For agents in Southern California, the Santa Ana winds have been blowing more than just area around the state. The winds have fanned the flames of wildfires, impacting every aspect of life for many in the Golden State.
At the start of the week, six wildfires in Southern California had torched 141,000 acres, 212,000 people had been evacuated, and hundreds of buildings had been damaged and destroyed, according to the most recent information from the California Department of Forestry and Fire Protection, or Cal Fire.
This comes just two months after the deadliest fires in state history a few hundred miles to the north in California wine country in Sonoma and Napa counties.
According to real estate data firm CoreLogic, more than 86,000 homes in Ventura and Los Angeles counties are at risk of damage from this latest round of fires, That could cost $27.7 billion to rebuild.
Chief Economist Danielle Hale of REALTOR.com® said the tragedy is compounded in an already tight market that could get worse.
“It could exacerbate an already challenging market for buyers. People will probably look more toward apartments.”
In all of California, nearly 2,045,000 homes are deemed at high or extreme risk from wildfires, according to the 2017 Verisk Wildfire Risk Analysis.
Rick Laws, regional vice president of Sonoma County for Pacific Union, noted that undamaged homes are now receiving multiple offers and going as high as $100,000 to $200,000 above asking. And many buyers in the wealthy area, whose high-end homes were damaged in the flames, have the means to pay all cash.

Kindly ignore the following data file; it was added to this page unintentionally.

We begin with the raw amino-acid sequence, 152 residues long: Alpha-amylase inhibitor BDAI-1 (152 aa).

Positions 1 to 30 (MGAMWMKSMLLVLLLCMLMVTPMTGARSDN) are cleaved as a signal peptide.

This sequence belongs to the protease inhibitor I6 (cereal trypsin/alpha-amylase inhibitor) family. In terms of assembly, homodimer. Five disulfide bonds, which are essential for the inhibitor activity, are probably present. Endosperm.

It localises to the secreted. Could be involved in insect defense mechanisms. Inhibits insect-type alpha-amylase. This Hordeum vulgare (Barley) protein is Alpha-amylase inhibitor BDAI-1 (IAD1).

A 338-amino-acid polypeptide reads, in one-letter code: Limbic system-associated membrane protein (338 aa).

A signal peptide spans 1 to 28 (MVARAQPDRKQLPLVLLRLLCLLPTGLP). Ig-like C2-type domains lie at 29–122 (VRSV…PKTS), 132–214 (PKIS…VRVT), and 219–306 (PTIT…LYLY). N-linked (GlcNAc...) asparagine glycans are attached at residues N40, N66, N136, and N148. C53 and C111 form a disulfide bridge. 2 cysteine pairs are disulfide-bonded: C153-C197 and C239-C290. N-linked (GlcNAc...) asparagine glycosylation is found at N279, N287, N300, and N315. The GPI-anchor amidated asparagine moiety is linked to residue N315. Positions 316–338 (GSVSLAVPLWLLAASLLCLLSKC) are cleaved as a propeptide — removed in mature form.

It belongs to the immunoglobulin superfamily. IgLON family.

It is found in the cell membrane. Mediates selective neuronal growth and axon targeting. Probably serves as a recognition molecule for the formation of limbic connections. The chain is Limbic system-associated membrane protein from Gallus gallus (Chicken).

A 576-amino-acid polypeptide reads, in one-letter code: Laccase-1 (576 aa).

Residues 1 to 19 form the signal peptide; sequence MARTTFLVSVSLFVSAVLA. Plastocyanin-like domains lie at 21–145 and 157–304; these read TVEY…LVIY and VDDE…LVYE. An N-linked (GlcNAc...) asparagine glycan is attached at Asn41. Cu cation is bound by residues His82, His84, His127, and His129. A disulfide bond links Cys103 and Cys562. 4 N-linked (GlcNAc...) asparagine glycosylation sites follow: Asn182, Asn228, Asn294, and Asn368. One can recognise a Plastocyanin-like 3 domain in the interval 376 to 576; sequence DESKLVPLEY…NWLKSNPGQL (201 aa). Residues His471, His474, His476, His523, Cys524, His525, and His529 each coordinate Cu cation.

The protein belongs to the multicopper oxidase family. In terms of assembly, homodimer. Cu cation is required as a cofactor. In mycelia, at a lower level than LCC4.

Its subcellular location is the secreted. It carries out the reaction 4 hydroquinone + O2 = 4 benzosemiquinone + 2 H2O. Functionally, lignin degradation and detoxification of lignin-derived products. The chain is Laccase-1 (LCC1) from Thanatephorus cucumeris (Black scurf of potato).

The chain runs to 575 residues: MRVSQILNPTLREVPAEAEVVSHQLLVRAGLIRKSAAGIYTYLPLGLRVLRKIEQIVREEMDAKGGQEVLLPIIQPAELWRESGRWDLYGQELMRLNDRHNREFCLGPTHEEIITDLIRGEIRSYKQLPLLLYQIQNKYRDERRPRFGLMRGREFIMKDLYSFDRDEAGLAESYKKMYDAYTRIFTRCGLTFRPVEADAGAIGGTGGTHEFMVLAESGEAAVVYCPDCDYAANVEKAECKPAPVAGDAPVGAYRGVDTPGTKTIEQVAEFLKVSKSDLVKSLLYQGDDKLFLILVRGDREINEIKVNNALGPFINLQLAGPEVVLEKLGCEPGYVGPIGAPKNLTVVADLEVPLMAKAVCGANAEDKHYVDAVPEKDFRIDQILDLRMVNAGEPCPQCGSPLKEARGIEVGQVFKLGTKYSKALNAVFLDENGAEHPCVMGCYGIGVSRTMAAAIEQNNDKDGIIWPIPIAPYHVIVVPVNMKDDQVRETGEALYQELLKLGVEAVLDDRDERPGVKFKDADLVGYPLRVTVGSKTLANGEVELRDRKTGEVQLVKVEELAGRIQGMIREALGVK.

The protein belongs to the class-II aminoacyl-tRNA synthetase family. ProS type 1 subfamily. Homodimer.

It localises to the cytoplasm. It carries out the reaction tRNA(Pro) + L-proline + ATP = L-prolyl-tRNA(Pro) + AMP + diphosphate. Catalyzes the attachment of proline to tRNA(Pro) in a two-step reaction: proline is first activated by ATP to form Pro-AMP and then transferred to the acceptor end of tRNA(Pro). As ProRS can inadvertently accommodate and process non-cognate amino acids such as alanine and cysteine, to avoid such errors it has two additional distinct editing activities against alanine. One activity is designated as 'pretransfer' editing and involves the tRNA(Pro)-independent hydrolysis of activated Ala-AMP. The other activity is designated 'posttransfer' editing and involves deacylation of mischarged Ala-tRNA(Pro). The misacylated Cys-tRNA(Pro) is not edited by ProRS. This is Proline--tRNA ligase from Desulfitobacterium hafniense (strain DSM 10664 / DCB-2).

“The majority of people here are saying, ‘This is my home, this is my neighborhood, this is my community. Locals say ‘We’re going to rebuild and we’re going to make our community and our homes nicer than they were.’”
Generally, most people after a disaster are risk-averse, and yet most will rebuild. Rebuilding is likely to cost a pretty penny after the Los Angeles fires, as the demand for construction workers and materials, already tight in the region after the last round, will soar due to the demand.
Homeowners whose homes were burnt also have to contend with insurance companies paying out only home repairs. They typically don’t compensate policy holders for the value of the land, which in some parts of California can total about half of the property’s value—if not more.
And even those unaffected by the fire may not be fully safe—they need to be on guard against landslides, Anderson says. Many of the trees and plants incinerated in the blaze were anchoring the land on hillsides. Without those stabilizing roots, land could be more vulnerable during a big rainstorm. Patrick Carlisle, chief market analyst at the Paragon Real Estate Group in San Francisco, said natural disasters can impact people coming to the state, at least in the short-term.
“Natural disasters on this scale can put a thumb on the scale psychologically against people relocating to California. However, unless the fires continue, people’s memories are relatively short.”